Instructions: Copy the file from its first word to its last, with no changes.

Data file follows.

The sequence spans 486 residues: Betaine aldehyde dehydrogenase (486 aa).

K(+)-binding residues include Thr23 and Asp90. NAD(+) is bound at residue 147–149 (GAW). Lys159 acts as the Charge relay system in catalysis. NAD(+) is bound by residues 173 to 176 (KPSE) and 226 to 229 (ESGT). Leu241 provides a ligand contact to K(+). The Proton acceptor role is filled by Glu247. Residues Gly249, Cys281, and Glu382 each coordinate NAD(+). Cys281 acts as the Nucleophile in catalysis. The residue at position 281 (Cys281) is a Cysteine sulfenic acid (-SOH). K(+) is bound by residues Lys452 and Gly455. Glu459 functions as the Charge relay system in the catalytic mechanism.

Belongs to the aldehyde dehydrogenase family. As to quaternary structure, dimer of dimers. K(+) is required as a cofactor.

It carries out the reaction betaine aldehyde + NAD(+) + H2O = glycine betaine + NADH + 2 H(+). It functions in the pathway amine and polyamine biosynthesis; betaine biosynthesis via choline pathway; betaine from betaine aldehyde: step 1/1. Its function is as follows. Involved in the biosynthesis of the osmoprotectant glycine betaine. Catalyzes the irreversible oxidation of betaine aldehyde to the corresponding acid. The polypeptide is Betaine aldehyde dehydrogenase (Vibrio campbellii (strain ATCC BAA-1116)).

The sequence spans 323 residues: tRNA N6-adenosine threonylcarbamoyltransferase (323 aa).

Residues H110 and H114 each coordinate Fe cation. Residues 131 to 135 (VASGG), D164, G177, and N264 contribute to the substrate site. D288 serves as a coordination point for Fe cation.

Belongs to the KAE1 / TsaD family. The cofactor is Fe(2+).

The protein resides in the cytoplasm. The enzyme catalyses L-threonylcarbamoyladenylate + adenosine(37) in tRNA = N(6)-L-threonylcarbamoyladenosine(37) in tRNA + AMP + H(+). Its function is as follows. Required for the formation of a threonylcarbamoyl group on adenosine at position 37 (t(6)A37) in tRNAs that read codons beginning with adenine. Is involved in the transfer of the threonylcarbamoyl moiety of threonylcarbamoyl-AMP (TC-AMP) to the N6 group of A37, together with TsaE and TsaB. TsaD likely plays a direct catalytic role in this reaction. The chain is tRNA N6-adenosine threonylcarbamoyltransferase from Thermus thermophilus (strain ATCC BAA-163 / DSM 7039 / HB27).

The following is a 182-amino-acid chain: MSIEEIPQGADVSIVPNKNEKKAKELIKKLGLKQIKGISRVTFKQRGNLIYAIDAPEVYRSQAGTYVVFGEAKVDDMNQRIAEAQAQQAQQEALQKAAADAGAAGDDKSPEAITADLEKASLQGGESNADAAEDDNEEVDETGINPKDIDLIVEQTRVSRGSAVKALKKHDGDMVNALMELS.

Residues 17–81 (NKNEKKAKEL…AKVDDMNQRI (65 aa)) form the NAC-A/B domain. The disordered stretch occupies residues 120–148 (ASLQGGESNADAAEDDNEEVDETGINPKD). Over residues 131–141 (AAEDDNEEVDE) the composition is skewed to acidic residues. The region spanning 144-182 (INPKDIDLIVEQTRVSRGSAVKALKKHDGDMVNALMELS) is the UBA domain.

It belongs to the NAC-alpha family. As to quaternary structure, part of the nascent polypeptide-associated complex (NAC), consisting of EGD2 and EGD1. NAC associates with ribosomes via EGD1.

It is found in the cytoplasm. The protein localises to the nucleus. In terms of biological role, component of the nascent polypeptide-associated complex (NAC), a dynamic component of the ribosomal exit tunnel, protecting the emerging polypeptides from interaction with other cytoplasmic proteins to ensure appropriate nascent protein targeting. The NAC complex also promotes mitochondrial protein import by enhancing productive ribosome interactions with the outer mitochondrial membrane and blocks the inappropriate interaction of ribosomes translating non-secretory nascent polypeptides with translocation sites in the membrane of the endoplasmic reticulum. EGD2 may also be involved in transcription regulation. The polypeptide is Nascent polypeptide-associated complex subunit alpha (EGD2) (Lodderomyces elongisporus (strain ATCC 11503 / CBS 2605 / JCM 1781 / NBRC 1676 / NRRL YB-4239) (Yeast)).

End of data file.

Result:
The sequence spans 486 residues: Betaine aldehyde dehydrogenase (486 aa).

K(+)-binding residues include Thr23 and Asp90. NAD(+) is bound at residue 147–149 (GAW). Lys159 acts as the Charge relay system in catalysis. NAD(+) is bound by residues 173 to 176 (KPSE) and 226 to 229 (ESGT). Leu241 provides a ligand contact to K(+). The Proton acceptor role is filled by Glu247. Residues Gly249, Cys281, and Glu382 each coordinate NAD(+). Cys281 acts as the Nucleophile in catalysis. The residue at position 281 (Cys281) is a Cysteine sulfenic acid (-SOH). K(+) is bound by residues Lys452 and Gly455. Glu459 functions as the Charge relay system in the catalytic mechanism.

Belongs to the aldehyde dehydrogenase family. As to quaternary structure, dimer of dimers. K(+) is required as a cofactor.

It carries out the reaction betaine aldehyde + NAD(+) + H2O = glycine betaine + NADH + 2 H(+). It functions in the pathway amine and polyamine biosynthesis; betaine biosynthesis via choline pathway; betaine from betaine aldehyde: step 1/1. Its function is as follows. Involved in the biosynthesis of the osmoprotectant glycine betaine. Catalyzes the irreversible oxidation of betaine aldehyde to the corresponding acid. The polypeptide is Betaine aldehyde dehydrogenase (Vibrio campbellii (strain ATCC BAA-1116)).

The sequence spans 323 residues: tRNA N6-adenosine threonylcarbamoyltransferase (323 aa).

Residues H110 and H114 each coordinate Fe cation. Residues 131 to 135 (VASGG), D164, G177, and N264 contribute to the substrate site. D288 serves as a coordination point for Fe cation.

Belongs to the KAE1 / TsaD family. The cofactor is Fe(2+).

The protein resides in the cytoplasm. The enzyme catalyses L-threonylcarbamoyladenylate + adenosine(37) in tRNA = N(6)-L-threonylcarbamoyladenosine(37) in tRNA + AMP + H(+). Its function is as follows. Required for the formation of a threonylcarbamoyl group on adenosine at position 37 (t(6)A37) in tRNAs that read codons beginning with adenine. Is involved in the transfer of the threonylcarbamoyl moiety of threonylcarbamoyl-AMP (TC-AMP) to the N6 group of A37, together with TsaE and TsaB. TsaD likely plays a direct catalytic role in this reaction. The chain is tRNA N6-adenosine threonylcarbamoyltransferase from Thermus thermophilus (strain ATCC BAA-163 / DSM 7039 / HB27).

The following is a 182-amino-acid chain: MSIEEIPQGADVSIVPNKNEKKAKELIKKLGLKQIKGISRVTFKQRGNLIYAIDAPEVYRSQAGTYVVFGEAKVDDMNQRIAEAQAQQAQQEALQKAAADAGAAGDDKSPEAITADLEKASLQGGESNADAAEDDNEEVDETGINPKDIDLIVEQTRVSRGSAVKALKKHDGDMVNALMELS.

Residues 17–81 (NKNEKKAKEL…AKVDDMNQRI (65 aa)) form the NAC-A/B domain. The disordered stretch occupies residues 120–148 (ASLQGGESNADAAEDDNEEVDETGINPKD). Over residues 131–141 (AAEDDNEEVDE) the composition is skewed to acidic residues. The region spanning 144-182 (INPKDIDLIVEQTRVSRGSAVKALKKHDGDMVNALMELS) is the UBA domain.

It belongs to the NAC-alpha family. As to quaternary structure, part of the nascent polypeptide-associated complex (NAC), consisting of EGD2 and EGD1. NAC associates with ribosomes via EGD1.

It is found in the cytoplasm. The protein localises to the nucleus. In terms of biological role, component of the nascent polypeptide-associated complex (NAC), a dynamic component of the ribosomal exit tunnel, protecting the emerging polypeptides from interaction with other cytoplasmic proteins to ensure appropriate nascent protein targeting. The NAC complex also promotes mitochondrial protein import by enhancing productive ribosome interactions with the outer mitochondrial membrane and blocks the inappropriate interaction of ribosomes translating non-secretory nascent polypeptides with translocation sites in the membrane of the endoplasmic reticulum. EGD2 may also be involved in transcription regulation. The polypeptide is Nascent polypeptide-associated complex subunit alpha (EGD2) (Lodderomyces elongisporus (strain ATCC 11503 / CBS 2605 / JCM 1781 / NBRC 1676 / NRRL YB-4239) (Yeast)).